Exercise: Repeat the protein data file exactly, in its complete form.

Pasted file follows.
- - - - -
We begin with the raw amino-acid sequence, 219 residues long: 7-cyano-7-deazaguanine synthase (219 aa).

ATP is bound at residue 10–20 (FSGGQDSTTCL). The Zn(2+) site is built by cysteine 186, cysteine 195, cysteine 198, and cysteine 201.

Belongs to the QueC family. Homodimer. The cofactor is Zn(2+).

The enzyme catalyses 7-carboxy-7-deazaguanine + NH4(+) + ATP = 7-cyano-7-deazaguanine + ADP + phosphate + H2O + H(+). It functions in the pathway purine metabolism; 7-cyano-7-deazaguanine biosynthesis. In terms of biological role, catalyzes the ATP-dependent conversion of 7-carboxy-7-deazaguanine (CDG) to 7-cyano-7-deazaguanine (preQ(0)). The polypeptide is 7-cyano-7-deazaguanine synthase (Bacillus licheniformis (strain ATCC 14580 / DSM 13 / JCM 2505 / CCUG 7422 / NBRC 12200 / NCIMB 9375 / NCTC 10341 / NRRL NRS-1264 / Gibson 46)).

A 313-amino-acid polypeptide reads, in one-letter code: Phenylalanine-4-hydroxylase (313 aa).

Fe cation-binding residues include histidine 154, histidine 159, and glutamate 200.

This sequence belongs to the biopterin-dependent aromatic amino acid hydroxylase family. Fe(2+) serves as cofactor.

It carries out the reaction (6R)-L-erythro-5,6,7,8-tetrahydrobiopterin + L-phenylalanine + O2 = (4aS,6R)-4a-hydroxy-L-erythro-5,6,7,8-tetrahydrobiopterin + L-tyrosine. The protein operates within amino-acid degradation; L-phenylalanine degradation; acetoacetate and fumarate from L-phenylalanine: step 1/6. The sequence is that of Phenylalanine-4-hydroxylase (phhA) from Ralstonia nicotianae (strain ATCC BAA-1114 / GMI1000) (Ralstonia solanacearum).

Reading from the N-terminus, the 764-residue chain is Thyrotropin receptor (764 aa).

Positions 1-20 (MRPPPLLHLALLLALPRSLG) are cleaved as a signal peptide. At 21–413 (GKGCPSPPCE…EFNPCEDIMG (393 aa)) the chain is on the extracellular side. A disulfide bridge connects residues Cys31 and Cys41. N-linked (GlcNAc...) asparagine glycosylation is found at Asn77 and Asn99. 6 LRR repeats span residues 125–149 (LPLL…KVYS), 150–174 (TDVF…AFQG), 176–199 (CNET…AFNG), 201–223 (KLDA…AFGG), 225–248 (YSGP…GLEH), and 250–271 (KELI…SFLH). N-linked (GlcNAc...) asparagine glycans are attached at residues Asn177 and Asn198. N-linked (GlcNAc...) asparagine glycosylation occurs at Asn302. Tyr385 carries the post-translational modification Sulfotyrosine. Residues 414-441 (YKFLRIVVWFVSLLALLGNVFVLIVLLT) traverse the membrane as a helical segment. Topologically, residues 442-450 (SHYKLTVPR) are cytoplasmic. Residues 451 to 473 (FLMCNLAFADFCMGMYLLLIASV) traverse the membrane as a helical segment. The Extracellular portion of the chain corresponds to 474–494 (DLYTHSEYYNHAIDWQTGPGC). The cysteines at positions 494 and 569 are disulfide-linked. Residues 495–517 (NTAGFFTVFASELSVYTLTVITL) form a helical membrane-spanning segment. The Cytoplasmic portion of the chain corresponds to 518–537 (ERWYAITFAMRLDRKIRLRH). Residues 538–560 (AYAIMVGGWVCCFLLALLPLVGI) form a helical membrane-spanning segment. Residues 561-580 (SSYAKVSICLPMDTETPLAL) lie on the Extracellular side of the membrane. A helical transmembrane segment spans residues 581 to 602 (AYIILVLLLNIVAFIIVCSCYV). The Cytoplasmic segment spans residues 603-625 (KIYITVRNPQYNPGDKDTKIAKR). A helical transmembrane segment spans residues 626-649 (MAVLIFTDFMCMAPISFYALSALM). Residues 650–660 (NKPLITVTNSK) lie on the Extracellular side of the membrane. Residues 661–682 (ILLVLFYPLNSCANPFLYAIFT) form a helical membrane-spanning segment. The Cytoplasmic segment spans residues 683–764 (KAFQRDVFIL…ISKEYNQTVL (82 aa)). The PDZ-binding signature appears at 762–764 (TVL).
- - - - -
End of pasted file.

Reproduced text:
We begin with the raw amino-acid sequence, 219 residues long: 7-cyano-7-deazaguanine synthase (219 aa).

ATP is bound at residue 10–20 (FSGGQDSTTCL). The Zn(2+) site is built by cysteine 186, cysteine 195, cysteine 198, and cysteine 201.

Belongs to the QueC family. Homodimer. The cofactor is Zn(2+).

The enzyme catalyses 7-carboxy-7-deazaguanine + NH4(+) + ATP = 7-cyano-7-deazaguanine + ADP + phosphate + H2O + H(+). It functions in the pathway purine metabolism; 7-cyano-7-deazaguanine biosynthesis. In terms of biological role, catalyzes the ATP-dependent conversion of 7-carboxy-7-deazaguanine (CDG) to 7-cyano-7-deazaguanine (preQ(0)). The polypeptide is 7-cyano-7-deazaguanine synthase (Bacillus licheniformis (strain ATCC 14580 / DSM 13 / JCM 2505 / CCUG 7422 / NBRC 12200 / NCIMB 9375 / NCTC 10341 / NRRL NRS-1264 / Gibson 46)).

A 313-amino-acid polypeptide reads, in one-letter code: Phenylalanine-4-hydroxylase (313 aa).

Fe cation-binding residues include histidine 154, histidine 159, and glutamate 200.

This sequence belongs to the biopterin-dependent aromatic amino acid hydroxylase family. Fe(2+) serves as cofactor.

It carries out the reaction (6R)-L-erythro-5,6,7,8-tetrahydrobiopterin + L-phenylalanine + O2 = (4aS,6R)-4a-hydroxy-L-erythro-5,6,7,8-tetrahydrobiopterin + L-tyrosine. The protein operates within amino-acid degradation; L-phenylalanine degradation; acetoacetate and fumarate from L-phenylalanine: step 1/6. The sequence is that of Phenylalanine-4-hydroxylase (phhA) from Ralstonia nicotianae (strain ATCC BAA-1114 / GMI1000) (Ralstonia solanacearum).

Reading from the N-terminus, the 764-residue chain is Thyrotropin receptor (764 aa).

Positions 1-20 (MRPPPLLHLALLLALPRSLG) are cleaved as a signal peptide. At 21–413 (GKGCPSPPCE…EFNPCEDIMG (393 aa)) the chain is on the extracellular side. A disulfide bridge connects residues Cys31 and Cys41. N-linked (GlcNAc...) asparagine glycosylation is found at Asn77 and Asn99. 6 LRR repeats span residues 125–149 (LPLL…KVYS), 150–174 (TDVF…AFQG), 176–199 (CNET…AFNG), 201–223 (KLDA…AFGG), 225–248 (YSGP…GLEH), and 250–271 (KELI…SFLH). N-linked (GlcNAc...) asparagine glycans are attached at residues Asn177 and Asn198. N-linked (GlcNAc...) asparagine glycosylation occurs at Asn302. Tyr385 carries the post-translational modification Sulfotyrosine. Residues 414-441 (YKFLRIVVWFVSLLALLGNVFVLIVLLT) traverse the membrane as a helical segment. Topologically, residues 442-450 (SHYKLTVPR) are cytoplasmic. Residues 451 to 473 (FLMCNLAFADFCMGMYLLLIASV) traverse the membrane as a helical segment. The Extracellular portion of the chain corresponds to 474–494 (DLYTHSEYYNHAIDWQTGPGC). The cysteines at positions 494 and 569 are disulfide-linked. Residues 495–517 (NTAGFFTVFASELSVYTLTVITL) form a helical membrane-spanning segment. The Cytoplasmic portion of the chain corresponds to 518–537 (ERWYAITFAMRLDRKIRLRH). Residues 538–560 (AYAIMVGGWVCCFLLALLPLVGI) form a helical membrane-spanning segment. Residues 561-580 (SSYAKVSICLPMDTETPLAL) lie on the Extracellular side of the membrane. A helical transmembrane segment spans residues 581 to 602 (AYIILVLLLNIVAFIIVCSCYV). The Cytoplasmic segment spans residues 603-625 (KIYITVRNPQYNPGDKDTKIAKR). A helical transmembrane segment spans residues 626-649 (MAVLIFTDFMCMAPISFYALSALM). Residues 650–660 (NKPLITVTNSK) lie on the Extracellular side of the membrane. Residues 661–682 (ILLVLFYPLNSCANPFLYAIFT) form a helical membrane-spanning segment. The Cytoplasmic segment spans residues 683–764 (KAFQRDVFIL…ISKEYNQTVL (82 aa)). The PDZ-binding signature appears at 762–764 (TVL).